Special Refreshments: Enjoy mulled mead in Stewart Scambler’s especially commissioned terracotta beakers that you may then take home. These exclusive beakers are available for first 50 RSVPs only.
Guests will also be able to enjoy the wine provided by our sponsors Thompson wines.
Featured work: Stephanie Hammill, Drift line, 2014, porcelain, 10-20 cm height (each). Photo: Kevin Gordon
Join writer and academic Anna Haebich, John Curtin Distinguished Professor and Senior Research Fellow in the School of Design and Art, Curtin University as she discusses the Coolbaroo League’s role in creating a sense of community among the Aboriginal groups living in Perth from the late 1940s to early 1960s.
Through the cultural and social activities at its Friday night dances, and by negotiating protocols of bringing people from the north and south together, the League celebrated the mix of Aboriginal identities and provided a supportive environment for the development of social skills and leadership.
Haebich states: “In creating the Coolbaroo dances, the League drew on the community’s love of dancing and singing together dating from time immemorial and the capacity of dance and song to affirm their cultural and spiritual identities and bring strength to negotiate the political complexities of the new policy of assimilation.”
This event forms part of the public program accompanying the exhibition Wildflower Dreaming: Shirley Corunna and the Coolbaroo League 1952 - 1962.
Featured work: Wildflowers, Everlasts. Courtesy of Barbara Bynder.
Join exhibition curator Emma Mahanay Bitmead, artist and former academic John Teschendorff and leading writer and curator of Australian contemporary crafts and design, Grace Cochrane AM, as they discuss the nature of contemporary ceramics practice in Western Australia within a national and an international context.
This event forms part of the public program accompanying the exhibition HERE&NOW14.
Featured work: Pippin Drysdale, Ribbon Lightning at dusk – Porcelain Vessels Group of Three Tanami Mapping III, 2014, 23.5 x 22 cm, 22 x 21 cm, 16 x 20 cm l-r. Photography: Sue Warrington
The Lawrence Wilson Art Gallery will open late for a very special live performance with renowned clarinettist Ashley Smith and the cream of Western Australia’s young musicians.
They will present 20th century works for flute, clarinet, saxophone and piano (Debussy, Jolivet, Poulenc, Satie), interspersed by six new wind duo miniatures that contemplate impressionism and post-impressionism, and colour through harmony and texture, especially commissioned from UWA composers. Refreshments will be provided.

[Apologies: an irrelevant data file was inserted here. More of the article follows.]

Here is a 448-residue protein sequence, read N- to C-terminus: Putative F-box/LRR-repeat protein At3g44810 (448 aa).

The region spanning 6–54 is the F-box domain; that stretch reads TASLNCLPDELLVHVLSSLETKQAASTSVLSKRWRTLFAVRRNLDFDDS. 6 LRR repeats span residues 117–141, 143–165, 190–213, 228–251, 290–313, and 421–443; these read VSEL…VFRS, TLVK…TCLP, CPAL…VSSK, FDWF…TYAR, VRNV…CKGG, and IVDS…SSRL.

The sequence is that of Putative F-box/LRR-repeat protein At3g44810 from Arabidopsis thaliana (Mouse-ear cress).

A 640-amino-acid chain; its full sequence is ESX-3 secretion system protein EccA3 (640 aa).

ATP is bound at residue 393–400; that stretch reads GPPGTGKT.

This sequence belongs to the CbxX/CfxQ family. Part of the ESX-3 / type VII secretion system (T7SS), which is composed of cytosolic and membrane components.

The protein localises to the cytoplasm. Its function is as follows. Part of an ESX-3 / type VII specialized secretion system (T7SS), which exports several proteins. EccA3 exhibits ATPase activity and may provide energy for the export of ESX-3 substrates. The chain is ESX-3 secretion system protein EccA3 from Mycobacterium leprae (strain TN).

This event is presented by the UWA School of Music as part of the WINTERarts series of arts and cultural events taking place at UWA throughout July.
Join in the conversation with exhibition Curator Barbara Bynder as she discusses Wildflower Dreaming: Shirley Corunna and the Coolbaroo League 1952-1962. The exhibition presents a snapshot of Shirley’s personal journey, following a move from her home in Three Springs in the Wheatbelt region.
Shirley lived and worked in Perth in the 1950s during which time she attended the Coolbaroo League’s weekly Friday night dances. Wildflower Dreaming highlights items from the Westralian Aborigine, the first newspaper in Western Australia owned and published by Aboriginal people.
Join us for the opening of three new exhibitions: Glitter, HERE&NOW14 and Wildflower Dreaming.
Glitter and HERE&NOW14 runs from 26 July until 27 September 2014.
Wildflower Dreaming runs from 19 July until 13 December 2014
Featured artwork: Stephanie Hammill, Drift, 2013, porcelain, 7.5 x 17 cm, photography Kevin Gordon, copyright of the artist.
Join exhibition curator and director of the UWA Cultural Precinct Winthrop Professor Ted Snell as he explores the ideas and themes presented as panoramas and discusses his choice of works for the exhibition.
Featured artwork: Gyokuransai Sadahide, 53 Views Tokaido Stations (detail), 1860, vol 2, coloured woodblock on native paper, 23.7 x 270.5 cm, Kerry Stokes Collection, Perth
Join exhibition curator Gemma Weston and arts writer Sheridan Coleman as they discuss how printmaking has been used in diverse ways in the 20th century to create images of our 'home turf' that have been shaped by global influences.
Featured artwork: Dorrit Black, Air Travel: Over the Mountains (detail), 1949, linocut, 18 x 20.6 cm. University of Western Australia Art Collection, University Senate Grant, 1984
This symposium is an exploration of how panoramas have been used in historical and contemporary contexts for diverse scientific, artistic and documentary purposes.
Speakers include: Curator, Winthrop Professor Ted Snell; Campus Partner, Associate Professor Paul Bourke, Director [email protected]; Exhibiting artist, Gregory Pryor and author of Fire and Hearth, Sylvia J Hallam, supported by Campus Partner UWA Publishing.
Refreshments will be provided. Full program and more information will be available closer to the event date.
Featured artwork: Robert Dale engraved by Robert Havell, Panoramic View of King George’s Sound, Part of the Colony of Swan River (detail), 1834, hand coloured engraving, 19 x 247 cm, Kerry Stokes Collection, Perth
Acclaimed Western Australian artist Pilar Mata Dupont offers an insight into her personal practice as she investigates ideas of nationalism, identity and the triggers of nostalgia.
Mata Dupont was awarded an Asialink Residency at the National Art Studio, Goyang, South Korea in 2013 where she created her photographic work exhibited at the exhibition Transcending Borders.
Featured artwork: Pilar Mata Dupont, Jeongsim and Caleb (detail), 2013, photographic print, 40 x 40 cm, © the artist